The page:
Her results improved substantially. As a sophomore, Kurgat placed sixth at the cross-country national championships and sixth in the 5,000 meters at the outdoor track championships.

She stayed in Anchorage during the summer of 2016 and amped up her training even more. She got faster, and she got more confident.

"I just started feeling like I can do it," she said. "Just knowing the more I train, the more I get better, the more I get fit.

"Running doesn't scare me anymore. When I came here I was scared I was going to lose my scholarship or something."

No chance of that happening now.

Not only is Kurgat one of the best runners in UAA history — the only other person in the conversation is Chelimo, a four-time national champ — she is a champion in the classroom.

Kurgat carries a 3.58 cumulative grade-point average as a medical lab tech and nursing major. She was recently named to the Division II All-District academic track team and is in the running for a spot on the All-America academic team. During the cross-country season, she was named Division II's athlete of the year and scholar-athlete of the year.

Kurgat said she plans to spend another summer in Anchorage. She has completed her eligibility in cross country but has one more season of track left.

"I just want to graduate and see what the future has," she said. "Right now I'm focusing on school, actually."

She has already established herself as one of the greatest runners in Division II history. At the Stanford Invitational earlier this year, Kurgat posted the second-fastest 10,000-meter time in Division II history — 32 minutes, 33.24 seconds.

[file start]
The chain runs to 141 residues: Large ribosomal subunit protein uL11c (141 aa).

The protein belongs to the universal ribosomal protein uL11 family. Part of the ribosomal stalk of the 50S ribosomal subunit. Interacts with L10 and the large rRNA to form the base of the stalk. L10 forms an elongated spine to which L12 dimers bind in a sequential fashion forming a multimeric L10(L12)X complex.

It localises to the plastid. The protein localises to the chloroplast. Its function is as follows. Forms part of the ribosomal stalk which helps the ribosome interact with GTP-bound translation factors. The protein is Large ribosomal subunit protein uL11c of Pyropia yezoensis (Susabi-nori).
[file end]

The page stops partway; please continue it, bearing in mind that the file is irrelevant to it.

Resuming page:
Three weeks later, Kurgat ran the fourth-fastest 5,000 in Division II history with a 15:43.95 at the Bryan Clay Invitational in Azusa, California. It was her first 5,000-meter race on the track in two years — she redshirted during the 2017 outdoor track season — and she slashed more than 45 seconds off her previous best at that distance.

Kurgat was the favorite in both races at the Division II national championships May 24-26 in Charlotte, North Carolina. She won both in impressive fashion.

In the 10,000, she unleashed spectacular speed in the final 1,600 meters to turn a three-second lead into a 35-second victory.

In the 5,000 two days later, no one followed when Kurgat made her move earlier and no one could follow. She won by more than 11 seconds in 16:22.62.

Though Kurgat said her focus is academics, UAA coach Michael Friess thinks she has yet to reach her potential as a runner.

"I think she has a chance to do something really special," he said. "She was not really running much when she came over and has made huge improvements. She's got an opportunity if she keeps going post-collegiately.

"I think she can get close to 31-flat in the 10,000 and sub-15 in the 5,000. She's got enough speed to support all of that if she can keep the consistency in her training and maybe tweak the volume."

Friess sees no reason not to expect more great things from Kurgat as she heads into her final season of running at UAA.

"She's healthy, happy and doing great in school," he said.